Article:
Raise your hand if you know that next Monday, Oct. 28, is National Chocolate Day. You’re in good company if you didn’t know; neither did some of the area’s finest chocolate makers. But of all the so-designated food holidays, there’s good reason to celebrate chocolate. It’s one of America’s favorite ingredients and flavors – for cakes, cookies, ice cream, fudge (and hot fudge), pudding, and candy.
To properly observe the day, we asked a few local experts about their favorite treats and how best to taste and enjoy chocolate. In the chocolate world, there are those who actually make chocolate from cacao beans (called bean-to-bar) and others who buy high quality chocolate (called couverture) and melt it to make all kinds of bonbons. Tom and Monica Rogan, owners of Goodnow Farms Chocolate of Sudbury, start with dried cacao beans, purchased from various Latin American farms the couple has visited, and after many time-consuming steps, turn them into award-winning bars. Extra cocoa butter, pressed from the same variety of beans used for the chocolate, makes the bars extra smooth.
"Single-origin chocolates are always my favorite," says Tom Rogan. "I love the idea of chocolate as a food and not a candy." His current favorite is the Esmeraldas, made from cacao from a family farm in Ecuador. "Taste single-origin chocolate like you're tasting cheese or wine," he says. "Take small pieces and let them slowly melt on your tongue. Get a few different origins to get a sense of the flavor differences coming from the cacao. That's the eye-opening experience."
At Cambridge's EHChocolatier, Elaine Hsieh and Catharine Sweeney love any kind of holiday which gives them the excuse to come up with new items. "We have more freedom to create something more complicated because it's for a short period of time," says Hsieh. Currently on the Halloween (and autumn) menu are apple cider caramels; Wise Guys, which are little milk chocolate owls filled with maple pecan butter praline; and Witch Hats, a pointy marshmallow on a shortbread cookie enrobed in dark chocolate.
Hsieh says her weakness is ganache, the flavor-infused chocolate and heavy cream mixture used for truffles. "It's velvety, satiny, beautiful, pudding-like but more luxurious," she says. (She admits to occasionally licking the spatula.)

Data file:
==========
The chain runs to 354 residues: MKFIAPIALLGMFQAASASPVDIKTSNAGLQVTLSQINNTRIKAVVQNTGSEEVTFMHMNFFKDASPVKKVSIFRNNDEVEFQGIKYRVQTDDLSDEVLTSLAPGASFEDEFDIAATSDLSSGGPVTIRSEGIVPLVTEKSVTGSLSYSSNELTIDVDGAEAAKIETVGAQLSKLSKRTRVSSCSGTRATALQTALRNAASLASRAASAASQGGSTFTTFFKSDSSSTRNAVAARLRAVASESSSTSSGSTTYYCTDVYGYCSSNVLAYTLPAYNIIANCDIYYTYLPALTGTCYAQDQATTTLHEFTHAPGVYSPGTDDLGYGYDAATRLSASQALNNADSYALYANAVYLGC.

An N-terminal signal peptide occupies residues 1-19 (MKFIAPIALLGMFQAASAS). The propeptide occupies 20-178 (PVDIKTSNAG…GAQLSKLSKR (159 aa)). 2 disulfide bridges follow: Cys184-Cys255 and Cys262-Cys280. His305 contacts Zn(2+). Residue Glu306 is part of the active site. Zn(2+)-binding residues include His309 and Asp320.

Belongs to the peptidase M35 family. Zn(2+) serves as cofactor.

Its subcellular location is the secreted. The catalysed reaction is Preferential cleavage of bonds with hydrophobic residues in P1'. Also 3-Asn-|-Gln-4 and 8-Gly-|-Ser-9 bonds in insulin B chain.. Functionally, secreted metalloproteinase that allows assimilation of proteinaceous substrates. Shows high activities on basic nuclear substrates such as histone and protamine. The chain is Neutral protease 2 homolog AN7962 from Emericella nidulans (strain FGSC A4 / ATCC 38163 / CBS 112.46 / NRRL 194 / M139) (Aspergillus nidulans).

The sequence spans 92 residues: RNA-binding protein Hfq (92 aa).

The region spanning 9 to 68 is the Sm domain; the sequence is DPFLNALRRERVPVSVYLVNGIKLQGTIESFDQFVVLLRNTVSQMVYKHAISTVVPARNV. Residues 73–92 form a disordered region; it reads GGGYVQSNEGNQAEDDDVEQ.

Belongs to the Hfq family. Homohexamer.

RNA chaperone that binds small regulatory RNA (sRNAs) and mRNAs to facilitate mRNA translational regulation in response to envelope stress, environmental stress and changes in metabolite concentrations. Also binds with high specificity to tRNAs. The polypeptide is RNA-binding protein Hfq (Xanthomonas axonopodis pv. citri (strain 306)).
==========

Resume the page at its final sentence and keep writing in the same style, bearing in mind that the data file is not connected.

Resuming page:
To taste chocolate, she says, its ideal temperature is “room temperature” or the mid-70-degrees range. “Put it in your mouth, let it warm up a little bit, chew, move it around your mouth to all your taste buds, and breathe through your nose.” Most important: “Take your time,” says Hsieh. “There’s the front end, the middle, the end, and what persists.”
The lingering finish of some confections at Kakawa Chocolate House is the not-so-subtle heat of chili peppers. Owners Bonnie and Tony Bennett (no relation to the singer) of the Salem shop and the original store in Santa Fe, New Mexico, are passionate about historical drinking chocolates. They make concoctions like Aztec Warrior, an unsweetened cocoa and chili drink believed to be what the warriors drank before battle; Jeffersonian (with a hint of nutmeg); Zapoteca (with coconut); and Modern Mexican (with almond, cinnamon, and vanilla). What Tony calls a “Tony special,” his afternoon pick-me-up, is a 50/50 mix of the American and Chili elixirs, the latter infused with their proprietary New Mexican red chili blend.
Kakawa's best-selling truffles include caramelized goat cheese and sage, horchata (from sweet rice milk, vanilla, and cinnamon), and Key lime pie. The green chili caramel has a playful zing, the mescal truffle a smoky finish, and the tart cherry-chili truffle is Bonnie's favorite.
At Nur Kilic's 32-year old Serenade Chocolatier in Brookline Village, the most popular bonbons are more traditional, including chocolate covered caramels, Viennese truffle with hazelnut butter, and pistachio truffles. The shop makes over 60 different types of chocolates, including truffles, creams, caramels, turtles, bars, nut bark, and dipped fruit. "There's always something that I'm trying," she says.
Kilic's tasting tips include, first, breathing in the aroma. When her husband observes her tasting ritual, she says he's been known to ask: Are you making love to that piece of chocolate or are you going to eat it?
Pastry chef Brian Mercury, formerly of Oak + Rowan and Harvest, now at Cambridge's Puritan & Company, is well known for his signature chocolate cremeux. "It's full flavored, rich, decadent, and smooth," he says of the densely creamy custard. The chef uses Somerville's Taza's 70 percent stone-ground baking chocolate for the dessert. "The deep chocolate flavor comes first, the sweetness second."
Yet Mercury reaches for a simpler, sweeter 50 percent cacao Callebaut brand to make chocolate ice cream. "This one really has a nostalgic flavor to bring people back to their childhoods," he says. The chef opts for a less intense, less expensive chocolate for cookies and brownies too. "Higher end products aren't necessarily the right ones to use in desserts."
However you choose to feed your chocolate passion – whether it's a single-origin bar, Viennese truffle, Witch Hat, an elixir, or chocolate custard – enjoy it with glee on its own special holiday.
EHChocolatier, 145 Huron Ave, Cambridge, 617-284-6096, www.ehchocolatier.com
Goodnow Farms Chocolate, Sudbury, 978-579-4939, www.goodnowfarms.com
Kakawa Chocolate House, 173 Essex Street (near the Peabody Essex Museum), Salem, MA, 617-548-4567 www.kakawachocolates.com
Puritan & Company, 1166 Cambridge St., Cambridge, 617-615-6195; www.puritancambridge.com
Serenade Chocolatier, 5 Harvard Square, Brookline, 617-739-0795 www.serenadechocolatier.com
Lisa Zwirn can be reached at firstname.lastname@example.org